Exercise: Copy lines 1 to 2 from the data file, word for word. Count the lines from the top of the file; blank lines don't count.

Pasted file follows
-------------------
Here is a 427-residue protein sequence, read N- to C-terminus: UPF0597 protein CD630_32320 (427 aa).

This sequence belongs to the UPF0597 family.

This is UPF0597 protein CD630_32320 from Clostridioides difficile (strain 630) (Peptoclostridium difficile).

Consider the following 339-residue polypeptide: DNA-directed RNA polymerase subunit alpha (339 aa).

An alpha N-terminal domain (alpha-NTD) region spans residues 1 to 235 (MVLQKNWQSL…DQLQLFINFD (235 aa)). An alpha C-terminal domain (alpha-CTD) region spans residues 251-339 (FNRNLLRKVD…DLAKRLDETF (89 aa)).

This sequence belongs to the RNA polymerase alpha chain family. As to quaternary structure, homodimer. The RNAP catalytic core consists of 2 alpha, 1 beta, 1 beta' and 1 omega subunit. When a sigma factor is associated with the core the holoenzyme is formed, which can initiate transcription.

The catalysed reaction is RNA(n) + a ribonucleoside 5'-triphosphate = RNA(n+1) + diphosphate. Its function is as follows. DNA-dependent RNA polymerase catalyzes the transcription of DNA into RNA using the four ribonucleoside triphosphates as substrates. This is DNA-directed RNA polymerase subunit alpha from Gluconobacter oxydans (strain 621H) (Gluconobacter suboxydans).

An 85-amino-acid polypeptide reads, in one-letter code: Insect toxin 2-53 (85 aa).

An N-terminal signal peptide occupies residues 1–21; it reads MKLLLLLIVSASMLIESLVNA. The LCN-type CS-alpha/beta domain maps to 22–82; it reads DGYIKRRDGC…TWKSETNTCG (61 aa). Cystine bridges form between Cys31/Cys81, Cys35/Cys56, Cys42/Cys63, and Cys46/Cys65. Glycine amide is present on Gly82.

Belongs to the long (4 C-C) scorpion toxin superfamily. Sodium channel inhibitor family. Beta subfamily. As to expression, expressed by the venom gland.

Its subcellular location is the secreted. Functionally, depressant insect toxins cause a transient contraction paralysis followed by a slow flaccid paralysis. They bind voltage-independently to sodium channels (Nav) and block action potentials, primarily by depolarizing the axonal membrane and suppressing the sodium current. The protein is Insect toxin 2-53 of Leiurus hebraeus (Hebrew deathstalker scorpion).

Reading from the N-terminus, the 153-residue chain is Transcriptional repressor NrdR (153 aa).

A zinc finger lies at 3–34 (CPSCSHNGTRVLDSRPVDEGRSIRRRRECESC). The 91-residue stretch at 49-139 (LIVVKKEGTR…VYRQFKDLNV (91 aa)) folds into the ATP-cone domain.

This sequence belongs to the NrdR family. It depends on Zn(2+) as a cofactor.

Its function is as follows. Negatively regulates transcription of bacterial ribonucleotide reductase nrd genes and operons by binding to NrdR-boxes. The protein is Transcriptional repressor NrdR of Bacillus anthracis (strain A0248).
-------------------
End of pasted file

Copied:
Here is a 427-residue protein sequence, read N- to C-terminus: UPF0597 protein CD630_32320 (427 aa).

This sequence belongs to the UPF0597 family.